My mom used to make homemade bread when I was little, and there’s nothing nicer than walking into a warm house with the smell of bread baking. Your loaves look yummy!

    • Coming East says:

      Thanks, Emily. At first, I thought your we’re my daughter commenting because her name is Emily. I think she would agree with you about how she also loved coming into our house to the smell of homemade bread.

  4. Big Al says:

    That looks delicious. I’m probably a little too lazy to try it.

    My favorite is beer bread. Just a can of beer, 3 cups of self-rising flour, 1/4 cup of sugar, about 3 minutes to mix it put it in a bread pan and then in the oven. Watch ball games for an hour an voila!. Great bread with soup in the winter.

  5. E.C. says:

    mmm, Yummy, the aroma from your delicious baking must be heavenly. Your bread baked up beautifully. I enjoyed your thoughts and agree whole heartily, there’s something about baking bread that does cheer up a dreary day. Thanks so much for sharing your recipe. I’ll have to give it a try as soon as I get to the store and get the ingredients I’m lacking right now. I hope mine turns out as lovely as yours does. 🙂

  6. pattisj says:

    Nice, Susan. I may have to bake bread again. 🙂

  7. Amy says:

    Beautiful! I really want to give a try, maybe this weekend. I definitely will use a stick of butter to glaze the bread. Thank you so much for sharing the recipe with us!

  8. We sometimes use carraway seeds (how we ended up with those I don’t know but into the bread they go!) or ground black pepper. The pepper version is best not served with jam, slightly odd! 🙂

    • Coming East says:

      I use caraway seeds when I make my onion rye, Eye. Never tried pepper, but I bet Aleppo pepper and some rosemary and Parmesan would make a good combination. It’s so fun to experiment.

  9. Mmmm, I can almost smell the tantalizing aroma of that freshly baked bread. My mom used to glaze the tops of her loaves with butter too. Looks delicious!

  10. Mmmm…I love homemade bread. Yours looks delightful. Wish I could have a slice.

  11. Huffygirl says:

    There’s nothing like freshly baked homemade bread. I may have to try this recipe Susan, but I would have to cut it in half at least – I know I can’t knead that much dough.

  12. I have no excuses now. You have given complete directions. You challenge me to get baking, take pictures and offer up the proof that “I did it!” Thank you for the kick. Now…off to the grocery store for the whole wheat flower and yeast…oh yes, and we need honey, too.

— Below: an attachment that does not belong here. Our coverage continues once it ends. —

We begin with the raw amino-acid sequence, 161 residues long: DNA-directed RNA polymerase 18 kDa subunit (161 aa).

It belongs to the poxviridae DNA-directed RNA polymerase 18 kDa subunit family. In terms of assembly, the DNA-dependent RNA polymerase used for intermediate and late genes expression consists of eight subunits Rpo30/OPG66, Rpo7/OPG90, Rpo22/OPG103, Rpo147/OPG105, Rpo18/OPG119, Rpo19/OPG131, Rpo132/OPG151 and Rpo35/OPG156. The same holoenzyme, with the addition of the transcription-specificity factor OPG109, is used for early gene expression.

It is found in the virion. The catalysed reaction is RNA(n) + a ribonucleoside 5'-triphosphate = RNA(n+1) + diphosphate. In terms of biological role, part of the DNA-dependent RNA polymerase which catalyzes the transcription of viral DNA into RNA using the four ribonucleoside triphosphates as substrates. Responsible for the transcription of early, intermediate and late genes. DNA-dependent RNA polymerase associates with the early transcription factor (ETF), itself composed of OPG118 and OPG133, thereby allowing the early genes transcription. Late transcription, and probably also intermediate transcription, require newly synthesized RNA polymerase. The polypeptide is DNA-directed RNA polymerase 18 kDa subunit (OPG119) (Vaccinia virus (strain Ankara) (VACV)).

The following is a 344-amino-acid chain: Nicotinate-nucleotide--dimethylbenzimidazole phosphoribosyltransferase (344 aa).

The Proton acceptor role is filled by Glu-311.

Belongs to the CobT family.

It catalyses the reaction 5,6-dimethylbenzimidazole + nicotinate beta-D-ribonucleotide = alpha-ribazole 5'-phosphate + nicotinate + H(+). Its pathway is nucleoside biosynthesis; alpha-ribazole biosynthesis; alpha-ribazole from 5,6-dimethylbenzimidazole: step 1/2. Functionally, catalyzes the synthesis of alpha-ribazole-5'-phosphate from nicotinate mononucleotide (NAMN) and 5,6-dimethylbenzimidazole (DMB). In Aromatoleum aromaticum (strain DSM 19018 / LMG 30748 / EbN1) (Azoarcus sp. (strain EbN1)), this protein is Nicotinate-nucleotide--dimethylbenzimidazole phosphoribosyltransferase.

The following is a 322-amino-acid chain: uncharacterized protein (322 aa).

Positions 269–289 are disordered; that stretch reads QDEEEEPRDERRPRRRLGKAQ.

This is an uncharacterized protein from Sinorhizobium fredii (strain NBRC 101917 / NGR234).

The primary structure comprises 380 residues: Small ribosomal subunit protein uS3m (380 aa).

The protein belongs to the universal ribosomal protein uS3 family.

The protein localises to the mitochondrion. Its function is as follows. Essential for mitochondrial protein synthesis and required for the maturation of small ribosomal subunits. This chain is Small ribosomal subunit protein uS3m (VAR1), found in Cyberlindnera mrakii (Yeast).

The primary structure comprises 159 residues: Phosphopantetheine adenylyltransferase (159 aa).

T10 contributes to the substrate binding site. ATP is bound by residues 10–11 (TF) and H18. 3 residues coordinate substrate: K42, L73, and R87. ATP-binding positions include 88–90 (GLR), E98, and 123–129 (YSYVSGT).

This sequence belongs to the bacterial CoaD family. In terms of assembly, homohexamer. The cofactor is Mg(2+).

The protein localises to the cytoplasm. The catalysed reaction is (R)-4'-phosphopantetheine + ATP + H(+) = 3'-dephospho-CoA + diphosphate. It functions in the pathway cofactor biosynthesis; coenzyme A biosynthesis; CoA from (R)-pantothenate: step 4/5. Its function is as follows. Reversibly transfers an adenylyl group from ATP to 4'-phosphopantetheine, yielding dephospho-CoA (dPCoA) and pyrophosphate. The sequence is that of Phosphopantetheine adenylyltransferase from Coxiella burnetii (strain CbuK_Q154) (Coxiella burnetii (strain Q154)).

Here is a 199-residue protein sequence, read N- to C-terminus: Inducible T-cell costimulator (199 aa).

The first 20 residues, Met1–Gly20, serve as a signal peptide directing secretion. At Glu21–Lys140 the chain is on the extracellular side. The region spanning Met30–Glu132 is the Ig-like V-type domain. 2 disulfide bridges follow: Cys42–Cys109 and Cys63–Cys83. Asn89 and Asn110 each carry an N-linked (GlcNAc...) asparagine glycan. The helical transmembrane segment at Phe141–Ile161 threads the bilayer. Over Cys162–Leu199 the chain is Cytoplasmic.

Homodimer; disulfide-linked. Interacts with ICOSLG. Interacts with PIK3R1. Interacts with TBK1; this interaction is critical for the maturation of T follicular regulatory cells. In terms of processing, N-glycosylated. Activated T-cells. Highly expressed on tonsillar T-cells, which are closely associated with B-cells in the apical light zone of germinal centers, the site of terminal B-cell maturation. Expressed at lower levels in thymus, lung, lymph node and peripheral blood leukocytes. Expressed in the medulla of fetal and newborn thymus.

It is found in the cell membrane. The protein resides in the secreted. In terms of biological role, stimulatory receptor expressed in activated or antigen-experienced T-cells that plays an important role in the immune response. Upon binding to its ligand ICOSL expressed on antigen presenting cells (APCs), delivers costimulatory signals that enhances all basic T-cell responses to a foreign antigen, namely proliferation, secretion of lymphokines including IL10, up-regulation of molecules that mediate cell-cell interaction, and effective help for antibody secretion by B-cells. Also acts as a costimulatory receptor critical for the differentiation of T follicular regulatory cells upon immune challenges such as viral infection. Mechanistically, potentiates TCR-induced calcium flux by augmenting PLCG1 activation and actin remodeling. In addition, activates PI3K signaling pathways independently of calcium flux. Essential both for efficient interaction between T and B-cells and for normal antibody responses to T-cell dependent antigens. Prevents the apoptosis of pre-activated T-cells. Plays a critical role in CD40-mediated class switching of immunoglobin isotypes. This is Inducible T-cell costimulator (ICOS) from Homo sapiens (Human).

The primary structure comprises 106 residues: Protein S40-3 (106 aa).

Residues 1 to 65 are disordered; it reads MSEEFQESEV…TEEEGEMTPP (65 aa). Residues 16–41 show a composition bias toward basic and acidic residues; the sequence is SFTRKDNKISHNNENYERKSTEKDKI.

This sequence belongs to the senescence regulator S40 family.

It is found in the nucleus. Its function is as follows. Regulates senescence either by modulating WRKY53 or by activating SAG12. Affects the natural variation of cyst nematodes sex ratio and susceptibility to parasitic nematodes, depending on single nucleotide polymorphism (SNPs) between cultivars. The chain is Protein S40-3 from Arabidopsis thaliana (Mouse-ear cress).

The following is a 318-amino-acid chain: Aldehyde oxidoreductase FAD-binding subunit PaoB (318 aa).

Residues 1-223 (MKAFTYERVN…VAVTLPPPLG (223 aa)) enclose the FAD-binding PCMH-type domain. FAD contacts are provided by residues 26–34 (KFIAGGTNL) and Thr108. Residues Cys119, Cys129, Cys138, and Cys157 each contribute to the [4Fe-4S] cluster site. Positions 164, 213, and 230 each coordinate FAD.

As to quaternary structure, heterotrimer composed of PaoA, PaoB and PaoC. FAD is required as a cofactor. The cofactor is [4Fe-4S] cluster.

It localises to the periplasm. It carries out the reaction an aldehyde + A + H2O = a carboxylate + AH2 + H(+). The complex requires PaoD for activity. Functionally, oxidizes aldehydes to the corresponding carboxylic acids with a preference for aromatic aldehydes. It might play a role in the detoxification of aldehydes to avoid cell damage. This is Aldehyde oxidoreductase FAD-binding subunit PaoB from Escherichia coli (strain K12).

13. winsomebella says:

    Thanks for this recipe 🙂

  14. Oh YUM-M-M-M!! Love the header with the loaves in the oven. Thanks for the recipe and directions. Of course, as a visual learner, what do I notice in your pictures??? That we have the same flour “canister.” Are you making soup or stew to go with today??????

  15. Tilly Bud says:

    I love the smell of freshly baked bread. I swear I can smell it now from your photos.

  16. gaycarboys says:

    Oh my god my mouth was watering. That looks wonderful. What was the dish with the thing across the top? It looked like a mixer of something? Can you tell I’m not a bread maker?:)

    • Coming East says:

      That’s the Mirro Gold-fashioned bread maker, GCB. You don’t need it to make bread. And you could totally make this bread yourself. In fact, you would love it! There’s something so earthy and soothing to kneading a huge hunk of dough. I dare you to try it.

      • gaycarboys says:

        It’s very tempting thats for sure. I had a feeling it was a bread maker of some kind but frankly it looked like something from Startrek. I might give it a go though. I had a breadmaker which I gave away as I never used it more than a few times. It does look delicious though.

      • Coming East says:

        I don’t like the electric breadmakers, GCB. They only make one loaf of bread at a time, and the texture is never as good as hand kneading. You absolutely should try it. I think it is something at last one of my sons would try to do.

      • gaycarboys says:

        OK you’re on. I’m off bread for the next few months as the other half is trying to train me to get the no-smoking kilos off. but i love home made bread so why not give it a go?

      • Coming East says:

        Yea, GCB! And good for you for giving up smoking. The bread can wait. Besides, aren’t you having your summer right now? I don’t bake in the summer because it’s too hot. By your fall, those pounds will be off and you can try this bread.